Environmental Response Policy

4/4/2018: Recap of recent Spill of National Significance executive seminar

Editor’s note: During a Spill of National Significance – as with any oil spill – maritime industry is a significant party to the response, either as the Responsible Party, a salvage or marine firefighting provider, an OSRO, or other contributory role. Maritime Commons recently attended the 2018 Spill of National Significance Executive Seminar and is providing a summary of the discussions among federal executives in attendance in order to inform our readers what to expect about how the government operates under the various response regulations and frameworks in play during a SONS. We hope you find it informative and as always, feel free to leave comments or questions below.


Photo of Adm. Zukunft addressing the attendees of SONS executive seminar

Adm. Paul Zukunft address attendees at the Spill of National Significance Executive Seminar March 22, 2018. Photo by PA1 Patrick Kelley, USCG.

Coast Guard Commandant Adm. Paul Zukunft hosted executives from 17 federal agencies at Joint Base Andrews March 22 for the 2018 Spill of National Significance (SONS) Executive Seminar. The overarching goal of the seminar, which is held every one to three years, is to familiarize agency principals with national oil spill response policies and explore interagency coordination procedures during a SONS. The seminar is also an opportunity to build and strengthen relationships and promote mutual understanding of the federal government’s roles and responsibilities under the National Response System.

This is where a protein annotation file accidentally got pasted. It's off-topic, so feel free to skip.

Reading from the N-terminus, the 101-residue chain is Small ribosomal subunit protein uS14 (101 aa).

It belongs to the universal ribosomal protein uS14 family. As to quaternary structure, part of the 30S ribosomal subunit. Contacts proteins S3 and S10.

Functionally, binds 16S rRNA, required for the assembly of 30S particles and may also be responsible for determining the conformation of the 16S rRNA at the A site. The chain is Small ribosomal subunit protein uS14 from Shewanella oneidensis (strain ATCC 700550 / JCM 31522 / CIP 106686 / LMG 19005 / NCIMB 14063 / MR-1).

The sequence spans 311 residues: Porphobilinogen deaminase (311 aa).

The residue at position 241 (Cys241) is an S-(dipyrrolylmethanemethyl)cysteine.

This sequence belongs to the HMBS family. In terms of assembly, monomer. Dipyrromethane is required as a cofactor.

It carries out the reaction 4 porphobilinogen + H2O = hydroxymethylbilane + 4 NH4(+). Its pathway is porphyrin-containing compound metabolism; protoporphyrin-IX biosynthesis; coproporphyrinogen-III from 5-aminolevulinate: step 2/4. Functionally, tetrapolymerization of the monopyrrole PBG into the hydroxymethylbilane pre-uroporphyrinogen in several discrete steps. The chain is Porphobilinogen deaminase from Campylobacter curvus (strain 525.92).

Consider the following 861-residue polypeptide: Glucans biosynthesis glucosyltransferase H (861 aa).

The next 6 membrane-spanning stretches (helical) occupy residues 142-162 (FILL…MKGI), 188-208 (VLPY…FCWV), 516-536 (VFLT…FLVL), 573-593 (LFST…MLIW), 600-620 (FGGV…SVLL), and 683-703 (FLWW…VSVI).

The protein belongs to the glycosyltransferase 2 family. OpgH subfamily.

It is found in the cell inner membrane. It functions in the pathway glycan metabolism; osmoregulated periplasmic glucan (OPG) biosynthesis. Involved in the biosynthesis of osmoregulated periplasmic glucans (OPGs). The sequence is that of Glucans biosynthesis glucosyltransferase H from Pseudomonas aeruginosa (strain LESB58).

Staff from the Coast Guard’s Office of Marine Environmental Response Policy planned for and designed the seminar. Executives from the following agencies participated: Dept. of Agriculture, Dept. of Commerce, Dept. of Defense, Dept. of Energy, Dept. of Health and Human Services, Dept. of Homeland Security, Dept. of Interior, Dept. of Justice, Dept. of Labor, Dept. of State, Dept. of Transportation, Environmental Protection Agency, Federal Emergency Management Agency, General Services Administration, National Security Council Staff, and the Nuclear Regulatory Commission.

After thanking participants for attending the seminar, Zukunft, who served as Federal On-Scene Coordinator for the Deepwater Horizon SONS, said, “Eight years ago, in March of 2010, we held a SONS exercise, but we didn’t have nearly the level of participation as we do today. The sentiment eight years ago was, ‘Why are we doing this? We’re never going to have another Exxon Valdez.’ Well, they were right. A month later, we had something else – something called Deepwater Horizon.”